Mediawiki vs Drupal for a community site

After our android hack-a-thon, Frank put a page in the MHVLUG wiki to start to stub out Android information that we’re all finding useful.  It’s small, and largely a stub, but it’s a start.  When I went back to shift a couple things around, I started to really wish this whole things was Drupal instead.

Drupal gets a lot of hate in the tech world, so I’m sure that I’ll get complaints or at least scoffs.  I’ll get into why I wish this was drupal in a bit, but first, some theories on why people hate drupal.

It’s popular.  There are over a million drupal sites out there, and you’d loose your tech street cred if you didn’t scoff at that which is popular.  I suspect that our high school experiences dealing with being unpopular probably shape that point of view.

It’s a big php application.  PHP has a low barrier of entry.  This is a double edge sword, because your average php developer is probably less skilled than your average developer in another language (Visual Basic has this even worse, as some time with the daily wtf will show.)  Being both php and big means that drupal security issues come up relatively regularly.  Like with wordpress, you need to keep on top of updates.  A 2 year old drupal install, like a 2 year old wordpress install, is basically a rusty door waiting to fall off.

People learn one tool, then try to make the world out of it.  I’ll brush off the first 2 complaints, as I think they are both addressable.  When talking to O’Connor recently, I found a much more reasonable complaint, which he was in the middle of.  Drupal is a content management system, and if you use it for semi structured content storage and display (i.e. a ghetto database), it’s great.  But because it has a module structure, a lot of people turn Drupal into a web application development framework…. which it really is not.  If you want that, check out rails, django, cake-php or something that actually gives you that level of control.  This is a standard issue – if you have a hammer, everything looks like nails.

If I was doing mhvlug.org over from scratch, it would be with Drupal.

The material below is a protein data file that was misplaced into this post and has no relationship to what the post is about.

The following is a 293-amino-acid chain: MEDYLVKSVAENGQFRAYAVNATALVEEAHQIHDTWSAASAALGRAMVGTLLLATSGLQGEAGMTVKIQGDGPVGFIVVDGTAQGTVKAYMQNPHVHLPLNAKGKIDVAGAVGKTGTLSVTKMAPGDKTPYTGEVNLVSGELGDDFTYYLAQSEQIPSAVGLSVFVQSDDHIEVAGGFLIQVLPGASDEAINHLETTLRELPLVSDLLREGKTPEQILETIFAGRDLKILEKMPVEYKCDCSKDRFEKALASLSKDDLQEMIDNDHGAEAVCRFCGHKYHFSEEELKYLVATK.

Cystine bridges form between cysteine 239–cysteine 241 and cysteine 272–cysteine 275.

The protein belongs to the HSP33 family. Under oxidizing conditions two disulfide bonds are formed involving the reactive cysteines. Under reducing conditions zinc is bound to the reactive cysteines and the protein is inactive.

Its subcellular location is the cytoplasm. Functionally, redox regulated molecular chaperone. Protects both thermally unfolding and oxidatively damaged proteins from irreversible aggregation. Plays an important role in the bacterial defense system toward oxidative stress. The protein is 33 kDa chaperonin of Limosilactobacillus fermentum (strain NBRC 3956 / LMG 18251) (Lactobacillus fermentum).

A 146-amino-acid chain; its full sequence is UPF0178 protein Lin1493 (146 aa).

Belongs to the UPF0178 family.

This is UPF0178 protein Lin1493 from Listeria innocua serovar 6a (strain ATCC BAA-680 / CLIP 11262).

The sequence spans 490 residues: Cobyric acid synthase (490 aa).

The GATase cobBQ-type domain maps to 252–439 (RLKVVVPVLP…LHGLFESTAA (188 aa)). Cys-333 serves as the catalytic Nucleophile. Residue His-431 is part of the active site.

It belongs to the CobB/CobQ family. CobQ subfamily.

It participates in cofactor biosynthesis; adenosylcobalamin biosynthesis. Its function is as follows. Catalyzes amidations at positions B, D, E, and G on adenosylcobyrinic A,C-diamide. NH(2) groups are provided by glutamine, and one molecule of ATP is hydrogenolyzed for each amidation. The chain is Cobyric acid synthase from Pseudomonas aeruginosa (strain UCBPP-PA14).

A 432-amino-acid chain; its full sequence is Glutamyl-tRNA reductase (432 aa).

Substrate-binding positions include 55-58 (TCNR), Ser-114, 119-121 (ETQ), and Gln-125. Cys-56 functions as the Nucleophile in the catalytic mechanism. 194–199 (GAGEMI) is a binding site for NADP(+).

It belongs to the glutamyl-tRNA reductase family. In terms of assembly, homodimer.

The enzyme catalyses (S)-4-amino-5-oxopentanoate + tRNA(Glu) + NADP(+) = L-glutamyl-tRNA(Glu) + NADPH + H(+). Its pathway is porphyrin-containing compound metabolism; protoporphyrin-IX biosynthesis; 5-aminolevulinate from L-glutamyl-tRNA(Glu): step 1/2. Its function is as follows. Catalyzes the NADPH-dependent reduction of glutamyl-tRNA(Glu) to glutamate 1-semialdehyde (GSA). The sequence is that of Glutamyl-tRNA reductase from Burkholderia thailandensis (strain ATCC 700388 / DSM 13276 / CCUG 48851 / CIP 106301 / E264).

What I’ve found over the last almost 7 years with MHVLUG is that being a wiki was better than being a static website, but that the number of edittors for the site is still in the single digits.  We’re a group of 150 people on the mailing list, 20 – 30 at a monthly meeting, 10 – 12 at our monthly lunch.  It’s a solid community, but it’s one with a pretty well defined reach, that’s been more or less constant now for at least the last 4 years.  People are fading in at basically exactly the same rate as people are moving away or fading out.

The bulk of what gets updated is information around the meetings.  If that was stored in a semi-structured way, it would be a whole lot easier to update in one place, and have it viewed different ways in different places.  If I didn’t have a project list queued out the door, around the block, down the hill, and… well you get the point, I’d seriously think about this one.

I’m pretty happy with how things are coming together in exactly this way when it comes to the farm website build on drupal.  Now that I understand what the right “types” structure is for the farm, the rest of it is just falling into place.

So for people looking to put up a website for a community in this day and age, I’d highly suggest that drupal is a good place to start.  Yes, you’ll catch grief from your other tech friends, but such is life.  Long term, I think it’s a pretty good call.

Update: I ended up redoing the MHVLUG website as a drupal site, with an extensive writeup on how.

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